Saying nothing, I headed to the gate and pulled the lever on the intricate mechanical fence. Pistons chugged and gears shifted. Steam whistled from the narrow exhaust pipe, signaling the sturdy barricade had completed unlatching its various locking mechanisms. Unfortunately for the maid, an arthro-pod scuttled up just as the gate closed behind me. The eight spider-like feet that propelled the tiny carriage retracted. In a burst of hot yellow vapor, the pill-shaped vehicle locked into place in its docking bay, and Lord Yves Arlow Pasiphae popped out.

“Ah Jean-Luc, going for another stroll, I see,” the surly nobleman greeted. Due to a grease fire that broke out in one of his factories, half of Yves’s face had been grafted with metal plating. Instead of a right eye, he had an oxygen orb in its socket. Such devices worked the same as the 
Earth’s enormous purifying moons but on a smaller scale. It was a symbol of Yves’s aristocracy, as oxygen tanks were seen as gauche and a sign of low social standing. Personally, I preferred the look of the tanks, but as one who required neither, my opinion hardly mattered.

Despite my lack of saying, the man immediately understood the situation.

“Will you be sending for anything?” the man asked somberly.

“Only my books,” I answered. “They are to be sent to my library. All my other belongings should be burned. Judging by her opinion of me, I’m sure ‘Fleurette’ would be more than happy to volunteer for the task.”

Fleurette… ” he echoed.

 Once the gate was resealed with Yves on the other side, I hung back for a listen.

“Good day, my lordship,” bid the voice of Fleurette. “Apologies Lord Pasiphae, but I am much too busy to converse with you. I came to check the insulation on backside of the manor. Lady Etienne is complaining of headaches again.”

“You’re a bloody headache,” Yves replied.

“My lord?”
The girl’s attempt to feign ignorance was as poor as she.

“Do not insult me with your knavery,” burst the nobleman as the back of his gold glove collided with the servant’s cheek. “I passed Jean-Luc on his way out.”

“You don’t know the terrible things he said to the young mistress,” Fleurette protested.

“Do not speak out of turn,” Yves ordered, his tone dry with discontent. “I do not care if he called her a harlot and had his way with her. The Governess entrusted his care to ME.  Breaking that trust, she will shatter my spine and then throw me into the wastelands.” 

The enormous wall obscured my view, but judging by the shrieks, shatters and grunts, the violence was simple to infer.

“He’ll crawl back, just watch,” Fleurette assured. “No one can survive the extremes of the lowlands or withstand the boiling waters of the Searing Ocean for long.”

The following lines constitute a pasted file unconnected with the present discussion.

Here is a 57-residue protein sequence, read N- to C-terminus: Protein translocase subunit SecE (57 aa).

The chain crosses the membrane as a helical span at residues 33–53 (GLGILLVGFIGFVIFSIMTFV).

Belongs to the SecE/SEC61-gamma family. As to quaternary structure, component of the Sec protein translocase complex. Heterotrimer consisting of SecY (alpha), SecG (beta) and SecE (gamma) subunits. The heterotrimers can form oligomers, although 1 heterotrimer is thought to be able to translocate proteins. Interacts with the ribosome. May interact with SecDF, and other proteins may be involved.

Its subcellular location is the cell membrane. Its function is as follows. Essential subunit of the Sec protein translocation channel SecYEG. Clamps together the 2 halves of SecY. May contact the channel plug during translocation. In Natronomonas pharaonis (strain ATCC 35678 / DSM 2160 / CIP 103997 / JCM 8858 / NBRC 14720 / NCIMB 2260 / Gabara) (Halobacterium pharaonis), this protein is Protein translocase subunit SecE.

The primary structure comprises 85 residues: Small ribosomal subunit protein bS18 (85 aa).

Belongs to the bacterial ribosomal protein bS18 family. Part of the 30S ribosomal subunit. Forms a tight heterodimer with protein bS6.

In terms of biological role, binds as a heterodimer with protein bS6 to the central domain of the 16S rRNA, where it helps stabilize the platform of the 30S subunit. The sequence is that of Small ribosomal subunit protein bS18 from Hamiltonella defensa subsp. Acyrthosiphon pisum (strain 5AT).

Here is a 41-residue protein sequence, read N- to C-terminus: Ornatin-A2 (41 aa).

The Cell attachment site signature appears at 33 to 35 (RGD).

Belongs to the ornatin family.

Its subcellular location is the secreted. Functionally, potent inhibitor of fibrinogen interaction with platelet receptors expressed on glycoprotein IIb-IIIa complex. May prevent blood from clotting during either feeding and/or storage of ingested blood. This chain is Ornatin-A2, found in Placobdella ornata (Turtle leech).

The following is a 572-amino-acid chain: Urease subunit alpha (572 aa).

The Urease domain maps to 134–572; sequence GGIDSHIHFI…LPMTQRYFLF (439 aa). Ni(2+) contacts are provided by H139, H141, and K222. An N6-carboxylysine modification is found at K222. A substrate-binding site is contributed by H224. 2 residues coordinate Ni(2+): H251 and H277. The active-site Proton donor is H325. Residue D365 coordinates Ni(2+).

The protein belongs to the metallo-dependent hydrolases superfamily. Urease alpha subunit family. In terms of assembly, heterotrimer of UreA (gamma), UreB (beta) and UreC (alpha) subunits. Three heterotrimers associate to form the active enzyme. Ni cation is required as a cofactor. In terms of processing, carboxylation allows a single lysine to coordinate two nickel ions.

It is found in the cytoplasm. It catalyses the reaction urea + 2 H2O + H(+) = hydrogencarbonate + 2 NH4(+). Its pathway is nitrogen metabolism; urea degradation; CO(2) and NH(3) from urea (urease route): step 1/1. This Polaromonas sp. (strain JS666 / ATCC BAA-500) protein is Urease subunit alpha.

“Do you know that little of the world?” Yves asked. “Of course he can. Why do you think we needed him? His presence was our protection.  The unmans…  At the rate our militia is dwindling, I should be surprised if this settlement shall remain afloat by next solstice.”

“My sisters in El Soledad say an ‘un’ is just a sad fraction of a human,” the bruised girl said weakly. “We don’t need an Im’s help.”

“The ignorant truly do have better quality of life,” muttered Yves. “Unlike El Soledad, Lyonnais refuses to become the pawn of a monarchy. We cannot depend on the security of chevaliers to stave off those mindless monsters.”

I could make out the sound of something smashing into a sculpture, presumably Fleurette’s body. Amid the violence, however, Yves maintained a chillingly calm demeanor. I’d observed this behavior several times during my stay. The industrial tycoon always dealt with anger oppositely from how one expected. The greater his fury was, the more reserved and focused he was.

“Aren’t there… others?” the maid posed between sobs. At this point Fleurette had to have taken considerable damage.

“Ims are scarce; fewer than a hundred or so are on the planet,” the head of house explained as he continued his merciless assault. “In that number, only a few offer themselves up as mercenaries. And in that handful, there is only one in Lyonnais’s price range. Jean-Luc L’Estrange.

“I’m- I’m sorry,” the maid bawled. “I’m pleading with you… Stop.”
I could no longer hear words from Yves.
“Look at me, my lord. I’m bruised, bloody and in tears. I will take all the blame, you won’t be accountable…”

Her begging did not appear to have any effect as it sounded like Yves had tossed her yet again. At this point I decided I’d heard enough, and so I began walking away from the estate.
The quarrel had become loud enough that I could still hear it in the distance.

“I’m on the edge of the island, don’t come any closer!”
Whatever the man’s reply had been, it was followed by a screech so harrowing that it pierced cleanly through the time-fortified pulmonary barrier around my heart. The girl’s horrible cry waned steadily before ending in a sizzling splash.

“Do not look at your father that way, Etienne,” said Yves coldly.

“You- you k-killed her,” stuttered the nobleman’s daughter. “My best f-friend…”

“I saved her from a worse fate.”

“Then shall you kill me as well?”


Fully submerged in boiling water, I could no longer hear their voices. All I could see were brown bubbles and all I could feel was the scalding, oily H20 seeping through my leather and copper ensemble.  My only thoughts were…

‘Why am I doing this?’